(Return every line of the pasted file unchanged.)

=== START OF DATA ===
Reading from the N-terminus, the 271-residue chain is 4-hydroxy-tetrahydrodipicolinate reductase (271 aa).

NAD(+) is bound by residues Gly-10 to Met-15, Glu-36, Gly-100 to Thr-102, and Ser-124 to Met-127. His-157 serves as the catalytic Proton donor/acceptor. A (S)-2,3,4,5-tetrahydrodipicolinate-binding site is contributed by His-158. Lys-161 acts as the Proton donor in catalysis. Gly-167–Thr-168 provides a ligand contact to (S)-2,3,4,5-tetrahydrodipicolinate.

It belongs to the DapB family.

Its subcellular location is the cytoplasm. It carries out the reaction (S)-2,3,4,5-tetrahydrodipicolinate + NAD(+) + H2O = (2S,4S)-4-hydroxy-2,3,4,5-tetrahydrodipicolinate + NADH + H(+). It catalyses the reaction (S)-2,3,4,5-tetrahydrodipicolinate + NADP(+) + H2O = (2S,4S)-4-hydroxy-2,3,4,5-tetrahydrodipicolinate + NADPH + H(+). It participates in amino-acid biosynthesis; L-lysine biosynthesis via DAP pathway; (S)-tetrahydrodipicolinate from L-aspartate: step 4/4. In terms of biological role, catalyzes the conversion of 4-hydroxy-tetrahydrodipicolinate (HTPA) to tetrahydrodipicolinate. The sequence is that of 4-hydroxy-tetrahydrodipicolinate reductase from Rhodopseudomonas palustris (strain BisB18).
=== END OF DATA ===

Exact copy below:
Reading from the N-terminus, the 271-residue chain is 4-hydroxy-tetrahydrodipicolinate reductase (271 aa).

NAD(+) is bound by residues Gly-10 to Met-15, Glu-36, Gly-100 to Thr-102, and Ser-124 to Met-127. His-157 serves as the catalytic Proton donor/acceptor. A (S)-2,3,4,5-tetrahydrodipicolinate-binding site is contributed by His-158. Lys-161 acts as the Proton donor in catalysis. Gly-167–Thr-168 provides a ligand contact to (S)-2,3,4,5-tetrahydrodipicolinate.

It belongs to the DapB family.

Its subcellular location is the cytoplasm. It carries out the reaction (S)-2,3,4,5-tetrahydrodipicolinate + NAD(+) + H2O = (2S,4S)-4-hydroxy-2,3,4,5-tetrahydrodipicolinate + NADH + H(+). It catalyses the reaction (S)-2,3,4,5-tetrahydrodipicolinate + NADP(+) + H2O = (2S,4S)-4-hydroxy-2,3,4,5-tetrahydrodipicolinate + NADPH + H(+). It participates in amino-acid biosynthesis; L-lysine biosynthesis via DAP pathway; (S)-tetrahydrodipicolinate from L-aspartate: step 4/4. In terms of biological role, catalyzes the conversion of 4-hydroxy-tetrahydrodipicolinate (HTPA) to tetrahydrodipicolinate. The sequence is that of 4-hydroxy-tetrahydrodipicolinate reductase from Rhodopseudomonas palustris (strain BisB18).